“Emphasis is given to local food”
    Cyclist, Interview No 2
    “Wifi is a human right (…)! A mobile phone is also a map”
    Cyclist, Interview No 4
    “Bike-friendly hotel gives you the opportunity to park your bike at the hotel. (…) This means to keep it in a room or a garage. It is also important to know if there are any tools or even spare parts. Maybe, it is not possible for a hotel to provide many of them, but some of them can be found. (…) It would be nice if a bicycle retail shop is located close to the hotel”
    Cyclist, Interview No 4
  • Bicycle retail shops for the purchase of spare parts and accessories. These shops should be certified, since a large part of the participants in the study underline that those who occupy themselves with cycle-tourism tend to use expensive bicycles. Thus, they are interested in the provision of certified services.
    “In case you ride your own bike, it is important to find a bicycle retail shop. I need to know that I can find someone that can repair my bike or even spare parts and accessories. In another case (do not ride your own bike), it is necessary to find a place from which you can rent a good bike”
    Cyclist, Interview No 2
    “You don’t need a toolkit, but information about the nearest bike shop”
    Cyclist, Interview No 17
  • Bicycle renting services since the inexperienced cyclists are not expected to have the proper equipment for the routes they wish to visit. Besides, sometimes the transportation of the bicycle from the cyclist’s home to the destination he/she may be interested in visiting is not affordable. Indeed, experienced cyclists are interested in renting expensive bicycles, and for this reason, they look for shops that provide high-quality services.
  • Sports equipment retail shops where cyclists can buy cycling items.
    ”You may need sports clothes. You never know when you need new leggings”
    Cyclist, Interview No 8
Finally, a critical point seemed to be land transportation, like railway and bus lines, as well as maritime transport for people. Referring to the specific services, cycle-tourists are interested in the transportation of the bicycle, if possible, without having to take it apart and reassemble it after disembarking.
Taking all the above into consideration (stores, economic activities, in general, in which cycle-tourists are interested and the criteria based on which they select each business or service), various indexes were organized (Table 2) for the evaluation of these activities. Each index evaluates the different parameters that arose from the interviews, under the spectrum of literature review. It is worth mentioning that the indexes are not common for any type of shop or service, since, as previously shown, the criteria evaluated by the cycle-tourists for each category of economic activity differ. Their organization takes place in six partial categories: (a) Retail trade, (b) catering services, (c) accommodation, (d) rental activities, (e) bicycle repair services, and (f) land transportation. As seen in Table 2, the index applying to all categories refers to the possibility of information provision. The index referring to the operation period of each enterprise (seasonality) applies almost to all the categories. Indexes like the possibility of small-scale bicycle repairs, the relation of the enterprise with the local identity and the possibility of internet use, follow. Finally, common indexes to two categories are those referring to the possibility of entry and supervision of the bicycles as well as the existence of guarantee of the provided services.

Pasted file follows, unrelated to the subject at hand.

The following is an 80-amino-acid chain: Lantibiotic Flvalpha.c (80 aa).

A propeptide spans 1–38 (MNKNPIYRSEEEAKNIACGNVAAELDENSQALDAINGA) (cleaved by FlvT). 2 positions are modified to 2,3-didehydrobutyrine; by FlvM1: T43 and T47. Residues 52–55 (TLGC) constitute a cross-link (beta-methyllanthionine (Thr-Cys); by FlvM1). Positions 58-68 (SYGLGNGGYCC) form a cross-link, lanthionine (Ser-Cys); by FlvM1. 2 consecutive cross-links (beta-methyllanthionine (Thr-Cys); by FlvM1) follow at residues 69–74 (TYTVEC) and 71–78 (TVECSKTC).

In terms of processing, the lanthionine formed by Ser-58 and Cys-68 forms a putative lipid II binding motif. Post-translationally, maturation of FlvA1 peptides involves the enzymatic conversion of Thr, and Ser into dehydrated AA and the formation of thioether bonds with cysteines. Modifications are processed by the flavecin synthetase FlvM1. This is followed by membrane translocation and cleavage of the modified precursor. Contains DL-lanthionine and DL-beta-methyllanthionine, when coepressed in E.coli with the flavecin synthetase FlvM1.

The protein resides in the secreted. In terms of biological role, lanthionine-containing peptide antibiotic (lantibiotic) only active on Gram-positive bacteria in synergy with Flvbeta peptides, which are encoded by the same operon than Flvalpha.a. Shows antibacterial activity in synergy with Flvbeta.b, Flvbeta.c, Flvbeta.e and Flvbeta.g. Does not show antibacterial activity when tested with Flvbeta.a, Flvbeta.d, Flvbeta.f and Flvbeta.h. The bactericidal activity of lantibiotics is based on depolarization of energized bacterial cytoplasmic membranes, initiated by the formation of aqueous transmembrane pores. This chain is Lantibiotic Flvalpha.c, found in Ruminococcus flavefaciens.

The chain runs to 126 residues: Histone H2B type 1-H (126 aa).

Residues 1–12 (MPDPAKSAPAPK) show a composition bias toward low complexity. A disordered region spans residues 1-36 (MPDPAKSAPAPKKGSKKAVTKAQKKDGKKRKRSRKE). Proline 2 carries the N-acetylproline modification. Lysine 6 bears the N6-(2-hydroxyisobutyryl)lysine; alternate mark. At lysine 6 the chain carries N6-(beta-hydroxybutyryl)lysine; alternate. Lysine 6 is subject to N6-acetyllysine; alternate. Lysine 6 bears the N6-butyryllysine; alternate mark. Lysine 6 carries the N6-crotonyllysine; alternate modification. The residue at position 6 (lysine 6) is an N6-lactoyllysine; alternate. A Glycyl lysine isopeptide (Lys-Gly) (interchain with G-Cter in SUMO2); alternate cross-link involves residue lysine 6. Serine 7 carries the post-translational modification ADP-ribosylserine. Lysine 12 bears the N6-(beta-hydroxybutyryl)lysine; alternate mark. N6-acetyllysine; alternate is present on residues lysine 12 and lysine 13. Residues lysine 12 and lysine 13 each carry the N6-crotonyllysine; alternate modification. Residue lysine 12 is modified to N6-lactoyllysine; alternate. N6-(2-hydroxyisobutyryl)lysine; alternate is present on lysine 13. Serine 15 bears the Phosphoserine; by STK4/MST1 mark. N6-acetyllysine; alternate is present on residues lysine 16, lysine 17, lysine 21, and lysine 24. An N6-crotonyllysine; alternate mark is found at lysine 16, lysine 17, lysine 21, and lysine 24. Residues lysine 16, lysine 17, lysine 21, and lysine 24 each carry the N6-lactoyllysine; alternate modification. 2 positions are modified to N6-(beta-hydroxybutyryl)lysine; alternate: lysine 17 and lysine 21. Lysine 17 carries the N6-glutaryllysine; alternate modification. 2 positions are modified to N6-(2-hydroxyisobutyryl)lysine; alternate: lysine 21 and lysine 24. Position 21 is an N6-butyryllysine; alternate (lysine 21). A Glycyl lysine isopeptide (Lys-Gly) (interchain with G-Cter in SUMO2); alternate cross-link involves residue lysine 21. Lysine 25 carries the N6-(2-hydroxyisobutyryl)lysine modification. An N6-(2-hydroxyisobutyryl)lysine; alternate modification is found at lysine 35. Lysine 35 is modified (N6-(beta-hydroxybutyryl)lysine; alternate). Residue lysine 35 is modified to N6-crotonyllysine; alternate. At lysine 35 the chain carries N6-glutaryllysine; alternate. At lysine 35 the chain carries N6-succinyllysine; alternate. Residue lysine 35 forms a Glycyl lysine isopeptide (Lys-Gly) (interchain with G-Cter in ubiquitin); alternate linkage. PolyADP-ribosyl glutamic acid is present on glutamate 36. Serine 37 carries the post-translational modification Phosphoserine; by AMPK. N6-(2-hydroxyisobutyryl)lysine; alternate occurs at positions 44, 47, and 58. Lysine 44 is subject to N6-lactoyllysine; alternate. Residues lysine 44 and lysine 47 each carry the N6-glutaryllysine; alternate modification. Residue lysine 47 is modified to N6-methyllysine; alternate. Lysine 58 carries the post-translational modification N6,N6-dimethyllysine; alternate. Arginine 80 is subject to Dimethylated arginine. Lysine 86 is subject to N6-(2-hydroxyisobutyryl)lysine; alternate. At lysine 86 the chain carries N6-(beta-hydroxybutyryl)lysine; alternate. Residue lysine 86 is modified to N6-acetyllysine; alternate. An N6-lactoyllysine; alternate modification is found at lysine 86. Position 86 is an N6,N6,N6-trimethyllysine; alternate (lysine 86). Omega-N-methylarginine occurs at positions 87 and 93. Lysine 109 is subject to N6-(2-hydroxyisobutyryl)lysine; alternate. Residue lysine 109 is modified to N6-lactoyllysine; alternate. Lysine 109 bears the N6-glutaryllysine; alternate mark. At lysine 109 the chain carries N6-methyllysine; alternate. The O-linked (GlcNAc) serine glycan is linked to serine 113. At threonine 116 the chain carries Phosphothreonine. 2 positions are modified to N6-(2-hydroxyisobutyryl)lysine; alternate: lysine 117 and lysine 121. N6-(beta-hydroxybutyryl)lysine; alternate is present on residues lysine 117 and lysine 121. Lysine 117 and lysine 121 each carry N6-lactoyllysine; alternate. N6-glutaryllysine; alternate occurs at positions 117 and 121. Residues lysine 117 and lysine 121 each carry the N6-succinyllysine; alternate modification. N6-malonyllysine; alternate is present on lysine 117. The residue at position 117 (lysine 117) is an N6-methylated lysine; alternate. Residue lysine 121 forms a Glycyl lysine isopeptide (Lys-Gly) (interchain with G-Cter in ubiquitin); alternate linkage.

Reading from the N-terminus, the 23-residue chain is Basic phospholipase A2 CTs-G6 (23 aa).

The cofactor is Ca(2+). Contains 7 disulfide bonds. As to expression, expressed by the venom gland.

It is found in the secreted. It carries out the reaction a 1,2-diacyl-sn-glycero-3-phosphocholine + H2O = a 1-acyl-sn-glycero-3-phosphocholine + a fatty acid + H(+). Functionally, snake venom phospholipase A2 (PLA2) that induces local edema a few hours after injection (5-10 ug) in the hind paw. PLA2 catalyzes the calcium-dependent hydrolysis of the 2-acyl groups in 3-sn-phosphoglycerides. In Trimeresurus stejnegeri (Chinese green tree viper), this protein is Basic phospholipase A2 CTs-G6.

The 18 indexes presented in Table 2, arose through the investigation of various parameters evaluated through questions placed for each parameter. Table 3 presents the index calculation method for the retail trade category. An analogous philosophy for the compilation of the indexes is evaluated in the remaining categories.

5. Conclusions

The aim of this paper is the detection of the parameters affecting cycle-tourists in order to select the businesses from which they will be served during their cycling excursions in Greece. For conducting the research, the possible clients of a future business certification system were determined, namely those who occupy themselves with DIY cycle-tourism and recreational cycling.
The method of in-depth face-to-face interviews was exploited in this wide group in order to investigate their particular needs. It was confirmed that the same needs existing in other countries, for which studies have been published, apply also to Greece. At the same time, some particular services arose, which could hardly be detected by literature, if the specific methods of social research had not been followed, which puts emphasis on the production of knowledge and not its verification.
Regarding the detection of the businesses, an interesting conclusion of the research is that the businesses for which cyclists are interested in are not necessarily the “touristic”. Cyclists wish to move to isolated areas in order to meet new people and to come in more direct contact with nature. In these areas, every business commercial activity or service, as small scale as it may be, can prove to be useful. Thus, each retail trade business could contribute to the promotion of cycle-tourism and benefit from it.